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Virus after format and rebuild


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#1 Keithuk

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Posted 21 October 2009 - 04:02 AM

Hi guys.

WinXP 2002 SP2.

I had a virus a couple of weeks ago so I did a format and rebuild. Now after I install all the normal drivers, sound card and graphics card I do a full scan and the lastest Avast picks up on Soundman.exe and Alcmtr.exe which are Realtek sound drivers. Now these drivers come from the Gigabyte CD that came with the computer (2 months old) and I'm not connected to the web. Now I've done a few formats and rebuilds for various problems over the last couple of weeks. Sometimes it picks up on these files and sometimes it doesn't. After one rebuild it picked up on ALL Windows installed exe's in Windows and System32 folders. I write programs in VB and these were made a few years ago so they aren't fresh builds. It picks up an a virus in all these. I've tried quick formats and full and it makes no difference, just the full takes about 50 minutes on a 500GB drive.

Now correct me if I'm wrong but I thought a format would wipe the drive of any existing files. I know you can get BIOS or boot viruses but how do you detect and remove these?

Any suggestions would be appreciated, thanks. :thumbsup:

Keith

Windows ME (spare computer)
Windows XP 2002 Professional SP3 (desktop computer)
Windows 7 Professional SP1 32bit (laptop computer)

Windows 8 64bit spare drive for laptop computer


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#2 quietman7

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Posted 21 October 2009 - 09:34 AM

RejZoR, avast! Evangelist at the avast forum posted these instructions for suspected FP's.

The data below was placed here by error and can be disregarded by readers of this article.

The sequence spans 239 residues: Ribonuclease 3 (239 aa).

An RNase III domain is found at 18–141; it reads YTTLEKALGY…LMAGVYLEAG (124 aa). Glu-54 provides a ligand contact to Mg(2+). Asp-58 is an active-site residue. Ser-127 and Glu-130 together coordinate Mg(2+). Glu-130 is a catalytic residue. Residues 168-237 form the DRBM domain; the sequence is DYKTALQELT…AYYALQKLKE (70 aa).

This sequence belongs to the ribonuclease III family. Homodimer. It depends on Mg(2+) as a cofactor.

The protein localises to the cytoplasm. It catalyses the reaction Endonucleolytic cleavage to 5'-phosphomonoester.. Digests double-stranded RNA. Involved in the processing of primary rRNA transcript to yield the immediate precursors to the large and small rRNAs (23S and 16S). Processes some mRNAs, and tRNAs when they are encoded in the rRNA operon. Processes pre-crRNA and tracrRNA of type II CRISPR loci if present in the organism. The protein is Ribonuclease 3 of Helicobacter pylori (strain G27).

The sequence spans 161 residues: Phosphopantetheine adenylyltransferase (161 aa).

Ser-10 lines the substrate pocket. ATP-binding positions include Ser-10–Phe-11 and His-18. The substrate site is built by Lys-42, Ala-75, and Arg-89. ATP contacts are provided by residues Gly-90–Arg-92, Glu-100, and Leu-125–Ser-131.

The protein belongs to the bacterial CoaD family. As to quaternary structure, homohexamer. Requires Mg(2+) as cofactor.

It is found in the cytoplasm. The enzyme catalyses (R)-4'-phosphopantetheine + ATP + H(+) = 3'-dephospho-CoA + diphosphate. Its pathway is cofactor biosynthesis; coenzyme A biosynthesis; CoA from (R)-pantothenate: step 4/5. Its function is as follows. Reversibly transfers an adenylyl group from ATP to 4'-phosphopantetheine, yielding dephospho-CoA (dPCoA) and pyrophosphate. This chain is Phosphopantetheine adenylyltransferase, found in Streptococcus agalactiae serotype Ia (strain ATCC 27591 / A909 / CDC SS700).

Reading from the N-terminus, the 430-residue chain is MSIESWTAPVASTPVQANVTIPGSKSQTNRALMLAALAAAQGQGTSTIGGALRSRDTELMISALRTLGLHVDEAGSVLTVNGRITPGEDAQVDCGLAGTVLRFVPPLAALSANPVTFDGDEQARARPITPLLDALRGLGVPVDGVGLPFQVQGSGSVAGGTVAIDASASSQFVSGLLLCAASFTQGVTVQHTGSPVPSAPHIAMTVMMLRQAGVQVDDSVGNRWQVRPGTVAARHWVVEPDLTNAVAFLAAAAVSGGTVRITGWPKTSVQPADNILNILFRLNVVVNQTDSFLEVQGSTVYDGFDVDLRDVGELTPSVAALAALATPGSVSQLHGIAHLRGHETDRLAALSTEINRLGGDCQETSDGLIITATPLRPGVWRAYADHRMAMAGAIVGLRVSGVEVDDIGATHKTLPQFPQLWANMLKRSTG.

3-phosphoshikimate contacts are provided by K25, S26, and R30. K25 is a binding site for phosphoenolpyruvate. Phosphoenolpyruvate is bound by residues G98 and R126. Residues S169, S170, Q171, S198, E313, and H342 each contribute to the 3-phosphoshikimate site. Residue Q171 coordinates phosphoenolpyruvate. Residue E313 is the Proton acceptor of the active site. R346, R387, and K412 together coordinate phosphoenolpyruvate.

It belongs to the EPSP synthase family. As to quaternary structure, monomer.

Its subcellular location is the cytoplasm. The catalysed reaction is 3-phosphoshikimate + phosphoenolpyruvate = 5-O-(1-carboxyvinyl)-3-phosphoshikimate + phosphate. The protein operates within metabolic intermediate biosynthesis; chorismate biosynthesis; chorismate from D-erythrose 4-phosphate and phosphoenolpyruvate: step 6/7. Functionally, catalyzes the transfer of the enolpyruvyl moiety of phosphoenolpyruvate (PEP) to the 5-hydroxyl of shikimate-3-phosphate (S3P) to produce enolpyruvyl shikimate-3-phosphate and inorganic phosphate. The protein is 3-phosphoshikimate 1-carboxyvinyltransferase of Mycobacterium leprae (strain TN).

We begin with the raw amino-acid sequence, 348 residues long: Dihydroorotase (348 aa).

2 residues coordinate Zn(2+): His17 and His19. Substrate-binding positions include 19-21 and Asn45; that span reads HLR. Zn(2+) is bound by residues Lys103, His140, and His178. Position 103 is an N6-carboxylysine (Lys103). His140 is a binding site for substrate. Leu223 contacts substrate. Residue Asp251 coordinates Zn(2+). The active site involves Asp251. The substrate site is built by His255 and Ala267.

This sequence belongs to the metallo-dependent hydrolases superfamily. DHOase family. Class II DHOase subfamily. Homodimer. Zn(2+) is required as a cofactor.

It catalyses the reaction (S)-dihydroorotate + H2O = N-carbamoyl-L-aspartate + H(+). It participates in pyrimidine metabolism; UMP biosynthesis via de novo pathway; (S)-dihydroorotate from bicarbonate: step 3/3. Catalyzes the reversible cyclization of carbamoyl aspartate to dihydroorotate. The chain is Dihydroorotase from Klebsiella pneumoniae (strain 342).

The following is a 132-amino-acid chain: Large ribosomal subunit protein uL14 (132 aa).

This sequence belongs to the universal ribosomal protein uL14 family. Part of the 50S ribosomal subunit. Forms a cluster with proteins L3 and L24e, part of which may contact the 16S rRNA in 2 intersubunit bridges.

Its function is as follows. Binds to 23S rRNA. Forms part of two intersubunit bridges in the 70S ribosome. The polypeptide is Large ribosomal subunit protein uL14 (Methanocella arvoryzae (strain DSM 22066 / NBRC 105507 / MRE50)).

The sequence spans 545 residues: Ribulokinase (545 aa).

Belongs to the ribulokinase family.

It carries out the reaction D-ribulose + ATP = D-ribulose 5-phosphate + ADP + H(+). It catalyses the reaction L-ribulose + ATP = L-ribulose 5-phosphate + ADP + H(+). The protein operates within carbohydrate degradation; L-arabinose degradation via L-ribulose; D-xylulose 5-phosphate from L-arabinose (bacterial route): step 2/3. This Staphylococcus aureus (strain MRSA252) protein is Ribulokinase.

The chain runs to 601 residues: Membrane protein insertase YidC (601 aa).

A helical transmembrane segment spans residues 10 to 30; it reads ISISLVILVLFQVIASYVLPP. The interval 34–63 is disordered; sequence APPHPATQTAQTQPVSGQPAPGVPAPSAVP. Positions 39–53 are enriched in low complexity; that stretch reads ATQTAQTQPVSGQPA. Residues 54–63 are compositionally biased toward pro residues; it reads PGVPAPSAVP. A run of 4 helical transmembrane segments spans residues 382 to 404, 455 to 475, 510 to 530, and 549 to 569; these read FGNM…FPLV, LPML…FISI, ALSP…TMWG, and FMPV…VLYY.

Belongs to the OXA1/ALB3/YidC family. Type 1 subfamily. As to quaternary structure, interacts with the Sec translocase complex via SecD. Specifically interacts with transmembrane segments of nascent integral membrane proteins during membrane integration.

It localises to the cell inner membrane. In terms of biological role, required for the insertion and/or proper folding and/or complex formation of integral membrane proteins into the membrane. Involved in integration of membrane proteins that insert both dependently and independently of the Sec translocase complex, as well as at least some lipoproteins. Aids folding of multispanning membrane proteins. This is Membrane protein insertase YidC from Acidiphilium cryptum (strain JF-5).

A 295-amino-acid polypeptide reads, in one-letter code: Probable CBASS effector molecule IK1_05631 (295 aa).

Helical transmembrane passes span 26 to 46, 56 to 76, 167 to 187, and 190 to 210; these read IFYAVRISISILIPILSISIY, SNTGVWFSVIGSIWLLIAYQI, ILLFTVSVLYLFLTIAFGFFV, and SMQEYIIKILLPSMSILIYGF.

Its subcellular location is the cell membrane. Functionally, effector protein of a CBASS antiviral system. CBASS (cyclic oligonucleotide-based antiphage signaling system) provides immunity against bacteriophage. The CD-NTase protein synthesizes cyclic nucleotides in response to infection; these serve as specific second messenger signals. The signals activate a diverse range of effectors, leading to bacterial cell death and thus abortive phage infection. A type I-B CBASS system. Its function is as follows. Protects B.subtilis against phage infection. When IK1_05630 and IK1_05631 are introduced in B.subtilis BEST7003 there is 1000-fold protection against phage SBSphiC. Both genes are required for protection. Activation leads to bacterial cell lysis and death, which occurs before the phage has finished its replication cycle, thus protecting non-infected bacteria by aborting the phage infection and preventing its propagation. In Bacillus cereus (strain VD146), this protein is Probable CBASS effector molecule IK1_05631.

If you encounter alert for which you think that it's a false positive, do the following:

Check the file with this service:
http://virusscan.jotti.org
http://www.virustotal.com

- if file is detected by any other antivirus too (like Kaspersky), than its most probably not a false positive. Treat it with caution.
- false positive files are usually detected as: Win32:Trojan-Gen
(this usually happens because of generic detection)
- if scan still shows that only avast! detects the file, then it could be a virus detected only by avast!. If you think that it's still a false positive,then follow the next step:

Pack the "infected" file into ZIP archive and lock it with password "virus" (without quotes) and attach it to e-mail.
Write the same password inside mail body, so Alwil virus analysts will know the password right away without guessing.
You can also add web address to that file (or webpage of the file/program) if it's on the internet.
Add your own note on why do you think that it's a false positive. Every info helps Alwil staff.
Send the mail to: virus@avast.com

You'll probably get a reply mail about file info (if it was really a false positve) after some time.
If not, check the file with Explorer extension when new VPS is released.
This way you'll know if the false positive was fixed.

Until then, you can add the "false positive" file into exclusions:...

avast forum [Mini Sticky] False Positives
avast forum: Tutorial For False detection

You should also contact and advise the vendor that their program is being detected as a threat. In many cases they will work with the anti-virus techs in an attempt to resolve the detection.

After one rebuild it picked up on ALL Windows installed exe's in Windows and System32 folders

Picked up as what? What type(s) of threat were the files detected as?

Now correct me if I'm wrong but I thought a format would wipe the drive of any existing files.

Wiping your drive, reformatting, and performing a clean install of the OS or doing a factory restore with a vendor-specific Recovery Disk or Recovery Partition removes everything. However, you can easily reinfect the system by restoring infected files that you may have backed up. Did you backup and restore files after doing your reformat.